I think it’s part luck that I chose Everything Sad is Untrue by Daniel Nayeri to read this week, because today the book won the Michael L. Printz Award! I spent most of the day reviewing the complete list of ALA’s Youth Media Awards and celebrating as each book was named during the live webcast. (For the list of #alayma winners, click here.) I chose correctly! My top pick for the Caldecott Medal was We Are Water Protectors, and it won! Congratulations to @MichaelaGoade for this well-deserved win! Thank you for writing this important book, @CaroleLindstrom. I chose incorrectly. Whoa! I wasn’t even close on the Newbery Medal! Congratulations to @taekeller for winning this most distinguished award! I still have When You Trap a Tiger on my TBR list. I guess I’d better pull it out next. It’s MONDAY! What are YOU reading?
IMWAYR is a weekly blog hop with kid lit co-hosts Jennifer from Teach Mentor Texts and Kellee and Ricki from Unleashing Readers. The original IMWAYR, with an adult literature focus, was started by Sheila at Book Journeys and is now hosted by Kathryn at The Book Date. It’s a great way to share what you’re reading and get recommendations from others. We encourage you to write your own post sharing what you’re reading, link up, leave a comment, and support other IMWAYR bloggers by visiting and commenting on at least three of the other linked blogs each week.
Full disclosure: I’m usually wrong about these book awards. I pore over the criteria, talk to students and friends, read all the predictions, and still…I don’t chose the medal winners.
Today, I was WRONG, and that’s fine with me. I am so happy for Jerry Craft, Kwame Alexander, Kadir Nelson, and all the other winners of medals and honors today during the Youth Media Awards announcements. Congratulations! It was fun to watch and cheer on all our favorite books.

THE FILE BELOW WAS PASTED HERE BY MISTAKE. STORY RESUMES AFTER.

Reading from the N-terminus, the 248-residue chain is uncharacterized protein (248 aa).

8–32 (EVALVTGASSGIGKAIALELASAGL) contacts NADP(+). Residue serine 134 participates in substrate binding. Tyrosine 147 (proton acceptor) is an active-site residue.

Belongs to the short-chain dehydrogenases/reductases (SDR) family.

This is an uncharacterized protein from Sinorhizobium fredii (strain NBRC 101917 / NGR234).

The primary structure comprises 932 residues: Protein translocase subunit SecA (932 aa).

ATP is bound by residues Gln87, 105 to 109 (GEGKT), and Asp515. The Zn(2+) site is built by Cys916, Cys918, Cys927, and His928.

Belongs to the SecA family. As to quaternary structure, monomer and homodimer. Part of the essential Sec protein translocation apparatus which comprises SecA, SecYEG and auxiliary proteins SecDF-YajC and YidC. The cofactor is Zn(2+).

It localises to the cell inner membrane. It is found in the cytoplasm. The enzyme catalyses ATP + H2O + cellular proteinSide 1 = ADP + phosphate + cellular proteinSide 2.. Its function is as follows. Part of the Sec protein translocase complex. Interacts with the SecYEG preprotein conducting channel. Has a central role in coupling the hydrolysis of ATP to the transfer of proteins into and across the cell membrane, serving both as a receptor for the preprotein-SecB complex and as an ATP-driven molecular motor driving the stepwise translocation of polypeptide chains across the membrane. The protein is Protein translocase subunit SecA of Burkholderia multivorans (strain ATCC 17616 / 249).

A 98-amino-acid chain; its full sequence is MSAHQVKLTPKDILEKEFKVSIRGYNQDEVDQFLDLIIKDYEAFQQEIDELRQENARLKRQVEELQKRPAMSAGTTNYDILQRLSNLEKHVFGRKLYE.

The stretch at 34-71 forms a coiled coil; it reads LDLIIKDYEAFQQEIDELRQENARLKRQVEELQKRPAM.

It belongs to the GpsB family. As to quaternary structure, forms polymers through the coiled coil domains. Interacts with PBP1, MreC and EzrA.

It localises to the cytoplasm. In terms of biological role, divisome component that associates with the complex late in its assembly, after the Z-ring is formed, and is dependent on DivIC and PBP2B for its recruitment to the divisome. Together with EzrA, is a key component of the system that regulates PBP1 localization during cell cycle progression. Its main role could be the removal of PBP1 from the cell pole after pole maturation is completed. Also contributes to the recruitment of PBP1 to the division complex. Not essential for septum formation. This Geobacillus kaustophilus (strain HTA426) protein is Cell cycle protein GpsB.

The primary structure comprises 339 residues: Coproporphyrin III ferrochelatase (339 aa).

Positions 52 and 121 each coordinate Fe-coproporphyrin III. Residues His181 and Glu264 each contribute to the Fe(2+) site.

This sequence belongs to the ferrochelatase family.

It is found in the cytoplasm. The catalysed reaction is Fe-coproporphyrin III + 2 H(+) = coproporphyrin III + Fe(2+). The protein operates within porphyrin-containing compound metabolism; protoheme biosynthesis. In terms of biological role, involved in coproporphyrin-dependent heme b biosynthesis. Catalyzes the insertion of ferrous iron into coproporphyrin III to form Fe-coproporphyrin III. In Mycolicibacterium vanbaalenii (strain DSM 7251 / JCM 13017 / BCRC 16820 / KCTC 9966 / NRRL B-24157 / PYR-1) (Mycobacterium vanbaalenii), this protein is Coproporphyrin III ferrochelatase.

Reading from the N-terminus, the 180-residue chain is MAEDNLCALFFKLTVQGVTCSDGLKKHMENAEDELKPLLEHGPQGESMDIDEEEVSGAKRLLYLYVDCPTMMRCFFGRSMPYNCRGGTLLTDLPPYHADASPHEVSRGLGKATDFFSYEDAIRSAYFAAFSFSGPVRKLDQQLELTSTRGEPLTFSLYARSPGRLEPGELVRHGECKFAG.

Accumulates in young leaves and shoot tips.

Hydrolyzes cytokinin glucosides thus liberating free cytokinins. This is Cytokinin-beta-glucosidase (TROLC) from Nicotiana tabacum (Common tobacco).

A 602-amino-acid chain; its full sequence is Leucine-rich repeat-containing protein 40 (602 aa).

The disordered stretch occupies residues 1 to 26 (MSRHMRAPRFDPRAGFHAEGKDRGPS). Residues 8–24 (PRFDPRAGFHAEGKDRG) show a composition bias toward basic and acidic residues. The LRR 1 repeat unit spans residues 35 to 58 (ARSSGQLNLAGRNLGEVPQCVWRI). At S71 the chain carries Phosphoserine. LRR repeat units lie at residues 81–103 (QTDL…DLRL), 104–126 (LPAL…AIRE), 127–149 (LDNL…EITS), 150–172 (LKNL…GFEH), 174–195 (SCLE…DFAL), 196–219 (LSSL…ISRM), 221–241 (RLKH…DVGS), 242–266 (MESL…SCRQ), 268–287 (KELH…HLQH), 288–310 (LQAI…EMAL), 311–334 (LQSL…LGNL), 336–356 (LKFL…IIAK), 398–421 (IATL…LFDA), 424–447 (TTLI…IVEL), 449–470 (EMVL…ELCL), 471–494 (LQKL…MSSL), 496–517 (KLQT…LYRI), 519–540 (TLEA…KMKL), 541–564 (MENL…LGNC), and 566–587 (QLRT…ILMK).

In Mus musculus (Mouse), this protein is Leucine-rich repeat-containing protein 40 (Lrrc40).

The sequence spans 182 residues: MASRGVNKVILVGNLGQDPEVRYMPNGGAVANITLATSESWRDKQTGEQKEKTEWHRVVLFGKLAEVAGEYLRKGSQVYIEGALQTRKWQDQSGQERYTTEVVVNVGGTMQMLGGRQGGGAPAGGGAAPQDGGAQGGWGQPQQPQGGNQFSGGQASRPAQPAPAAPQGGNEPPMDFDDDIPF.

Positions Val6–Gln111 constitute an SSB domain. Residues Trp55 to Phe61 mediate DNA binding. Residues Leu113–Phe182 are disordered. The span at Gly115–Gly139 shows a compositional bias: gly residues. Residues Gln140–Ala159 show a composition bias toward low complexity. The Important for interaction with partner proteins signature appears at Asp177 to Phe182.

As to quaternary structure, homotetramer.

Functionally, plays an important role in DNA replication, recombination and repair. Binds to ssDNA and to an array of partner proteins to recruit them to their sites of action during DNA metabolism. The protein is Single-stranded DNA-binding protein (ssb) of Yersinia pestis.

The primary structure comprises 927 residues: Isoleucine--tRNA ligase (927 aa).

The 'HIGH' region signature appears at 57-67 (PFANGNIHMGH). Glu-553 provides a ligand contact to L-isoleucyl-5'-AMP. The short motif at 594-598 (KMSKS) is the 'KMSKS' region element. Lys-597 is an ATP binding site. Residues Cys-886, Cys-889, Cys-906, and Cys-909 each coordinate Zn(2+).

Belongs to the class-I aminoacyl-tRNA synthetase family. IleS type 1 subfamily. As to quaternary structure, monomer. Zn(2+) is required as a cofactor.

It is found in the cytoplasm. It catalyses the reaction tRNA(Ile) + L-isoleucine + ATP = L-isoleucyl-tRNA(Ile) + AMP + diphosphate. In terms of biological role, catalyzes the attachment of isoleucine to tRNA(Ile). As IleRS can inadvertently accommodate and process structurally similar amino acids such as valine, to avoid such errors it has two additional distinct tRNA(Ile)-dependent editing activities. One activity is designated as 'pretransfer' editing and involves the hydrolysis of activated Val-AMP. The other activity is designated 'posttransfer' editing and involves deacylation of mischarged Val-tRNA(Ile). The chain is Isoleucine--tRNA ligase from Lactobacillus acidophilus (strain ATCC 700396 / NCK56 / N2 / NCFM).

The Newbery Medal for 2020 went to Jerry Craft for NEW KID.
The Caldecott Medal went to Kadir Nelson for THE UNDEFEATED, written by Kwame Alexander.
Congratulations to ALL the winners of book awards this year. We will keep reading and sharing!
I am excited to see what the committees chose for the Youth Media Awards medals this year. From the http://www.ala.org website:
The 2020 Youth Media Award announcements will take place on Monday, Jan. 27, 2020, at 8 a.m. ET from the Pennsylvania Convention Center, in Philadelphia. Fans can follow the action live at http://ala.unikron.com , @AmericanLibraryAssociation or by following #ALAyma20 .
As I read others’ picks, I think this is the first year I’ve seen so many different titles crop up as front-runners in the conversation. Who will win? We will find out…tomorrow!
I reviewed the criteria for Newbery and Caldecott awards (the two “big ones” followed by school librarians), and I have chosen my favorites:
For the Newbery Medal (tough call), I chose…
The Bridge Home by Padma Venkatraman. I loved this story of the kids who live on the bridge (and their dog, of course), their entrepreneurial spirit, their problem-solving skills, and their love for each other.
For the Caldecott Medal (really tough call), I chose…
My Papi Has a Motorcycle, illustrated by Zeke Peña.
I think the artist’s perspective of the city’s changes over time reflect the Caldecott criteria perfectly.
These statements reflect my opinions. You may or may not agree, but please join me in watching the awards announcements tomorrow. Best wishes to all the authors and illustrators who worked so hard to publish the best books for children.
Have you ever skipped a meal so you can read a book? I have, but if you haven’t yet, you might find yourself immersed in THE STORYTELLER — and you’d be okay with whatever else you missed. The Storyteller, by Evan Turk, is many tales weaved into one great story.
While I was reviewing book lists online to prepare myself for the upcoming Caldecott Medal awards on January 23, I came across a picture of The Storyteller. When I researched further, I found this Goodreads description of the book, and I had to read it: “Long, long ago, like a pearl around a grain of sand, the Kingdom of Morocco formed at the edge of the great, dry Sahara. It had fountains of cool, refreshing water to quench the thirst of the desert, and storytellers to bring the people together.”
I always loved the art of storytelling: live performances in the city, reading of tales, such as The Arabian Nights, Grimm’s Fairy Tales, Aesop’s Fables, Readers’ Theater in school, all gave me the storytelling “bug.” I enjoyed a different kind of art — a dying art, it seems. I believe that The Storyteller will bring a renewed fascination to the art here in 2017. I certainly hope so!
Spreading culture through storytelling is a lost art, and this book brings hope that will overfill your cups and your soul.